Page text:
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Re: The Official Math/Physics/Whatever Homework questions thread

Quote:
 Originally Posted by smcdonn2 Assume a_n converges to 1
i.e. For all epsilon > 0, there exists an N_eps s.t. for all n >= N_eps, |a_n - 1| < epsilon.

Quote:
 (a) Show that there is N s.t. if n>=N then a_n<2
Let epsilon = 1.

Quote:
 (b) Show that there is N_1 s.t. if n>=N_1 then a_n >1/2
Let epsilon = 1/2.

 09-15-2009, 02:13 PM #34 smcdonn2 centurion   Join Date: Jul 2009 Posts: 165 Re: The Official Math/Physics/Whatever Homework questions thread So would this be the complete answer then Assume a_n converges to 1 (a) Show that there is N s.t. if n>=N then a_n<2 (b) Show that there is N_1 s.t. if n>=N_1 then a_n >1/2 This one is tough for me since a_n is not defined other than what it converges to. Let N>e (Archimedean Property) (a) For all e>0 There exists an N_e s.t. for all n>=N_e, |a_n-1|0 There exists an N_e s.t. for all n>=N_e, |a_n-1|1/2 1/2
09-15-2009, 02:35 PM   #35
lastcardcharlie
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Re: The Official Math/Physics/Whatever Homework questions thread

Quote:
 Originally Posted by smcdonn2 Assume a_n converges to 1 (a) Show that there is N s.t. if n>=N then a_n<2 (b) Show that there is N_1 s.t. if n>=N_1 then a_n >1/2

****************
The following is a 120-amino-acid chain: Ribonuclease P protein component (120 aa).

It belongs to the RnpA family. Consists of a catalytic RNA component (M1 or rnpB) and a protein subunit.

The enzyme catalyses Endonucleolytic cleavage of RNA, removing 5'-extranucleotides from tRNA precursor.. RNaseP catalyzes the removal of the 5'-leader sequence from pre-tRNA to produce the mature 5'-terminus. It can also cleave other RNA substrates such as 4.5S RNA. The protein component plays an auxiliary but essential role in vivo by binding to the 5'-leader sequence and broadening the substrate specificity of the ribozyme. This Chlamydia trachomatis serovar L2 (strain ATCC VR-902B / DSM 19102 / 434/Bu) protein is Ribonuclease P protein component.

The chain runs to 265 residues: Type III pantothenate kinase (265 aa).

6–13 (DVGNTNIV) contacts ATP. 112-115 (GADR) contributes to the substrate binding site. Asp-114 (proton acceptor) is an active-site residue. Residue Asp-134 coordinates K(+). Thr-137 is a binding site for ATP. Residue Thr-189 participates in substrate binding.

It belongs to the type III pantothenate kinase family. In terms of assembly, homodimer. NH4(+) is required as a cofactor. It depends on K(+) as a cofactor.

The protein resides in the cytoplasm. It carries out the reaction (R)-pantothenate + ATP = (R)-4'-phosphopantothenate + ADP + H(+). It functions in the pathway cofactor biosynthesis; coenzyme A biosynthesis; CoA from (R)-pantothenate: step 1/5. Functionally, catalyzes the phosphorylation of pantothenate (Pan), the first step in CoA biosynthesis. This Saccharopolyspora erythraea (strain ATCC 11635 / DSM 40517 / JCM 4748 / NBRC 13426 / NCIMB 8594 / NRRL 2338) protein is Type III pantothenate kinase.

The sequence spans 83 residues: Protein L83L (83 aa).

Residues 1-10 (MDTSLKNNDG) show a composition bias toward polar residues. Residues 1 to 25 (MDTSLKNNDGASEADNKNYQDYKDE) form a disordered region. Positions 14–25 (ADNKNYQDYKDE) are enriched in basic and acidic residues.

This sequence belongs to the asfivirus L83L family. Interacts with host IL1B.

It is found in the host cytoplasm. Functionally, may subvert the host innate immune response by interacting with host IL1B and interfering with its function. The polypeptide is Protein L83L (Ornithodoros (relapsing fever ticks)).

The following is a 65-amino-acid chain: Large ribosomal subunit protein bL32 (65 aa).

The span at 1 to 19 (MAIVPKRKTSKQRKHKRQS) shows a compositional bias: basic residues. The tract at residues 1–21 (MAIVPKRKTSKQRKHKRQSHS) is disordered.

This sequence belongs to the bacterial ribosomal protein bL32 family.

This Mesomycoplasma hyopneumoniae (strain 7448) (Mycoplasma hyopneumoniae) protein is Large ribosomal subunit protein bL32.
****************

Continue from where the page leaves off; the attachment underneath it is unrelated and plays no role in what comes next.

The sequence a_1, a_2, .. converges to 1 if for all e > 0 there is some n such that 1-e < a_n < 1+e. Then consider the case when e = 1/2.

09-15-2009, 03:11 PM   #36
Wyman
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Re: The Official Math/Physics/Whatever Homework questions thread

Quote:
 Originally Posted by smcdonn2 So would this be the complete answer then Assume a_n converges to 1 (a) Show that there is N s.t. if n>=N then a_n<2 (b) Show that there is N_1 s.t. if n>=N_1 then a_n >1/2 This one is tough for me since a_n is not defined other than what it converges to. Let N>e (Archimedean Property) <--- ??? (a) For all e>0 There exists an N_e s.t. for all n>=N_e, |a_n-1|= N, |a_n-1|<1 or in other words 0
Complete sentences imo.

09-15-2009, 03:12 PM   #37
lastcardcharlie
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Re: The Official Math/Physics/Whatever Homework questions thread

Quote:
 Originally Posted by lastcardcharlie The sequence a_1, a_2, .. converges to 1 if for all e > 0 there is some n such that 1-e < a_n < 1+e.
This is wrong. Should be: ...there is some n such that, for all m > n, 1-e < a_m < 1+e.

Edit: For example, to say that 0.99.. = 1 is really to say that the sequence 0.9, 0.99, .. converges to 1.

Last edited by lastcardcharlie; 09-15-2009 at 03:30 PM.

 09-15-2009, 05:25 PM #38 bware Pooh-Bah     Join Date: Feb 2009 Location: ♫ Posts: 5,794 Re: The Official Math/Physics/Whatever Homework questions thread i like this idea and i'll probably be using it from time to time since i'm starting the meat of my ME courseload and i'm sure i'll have questions just a thought on improvements, maybe have questions posted in another color, say green or red or whatever so that it's easier to distinguish between questions requiring help and possible solutions when skimming down the thread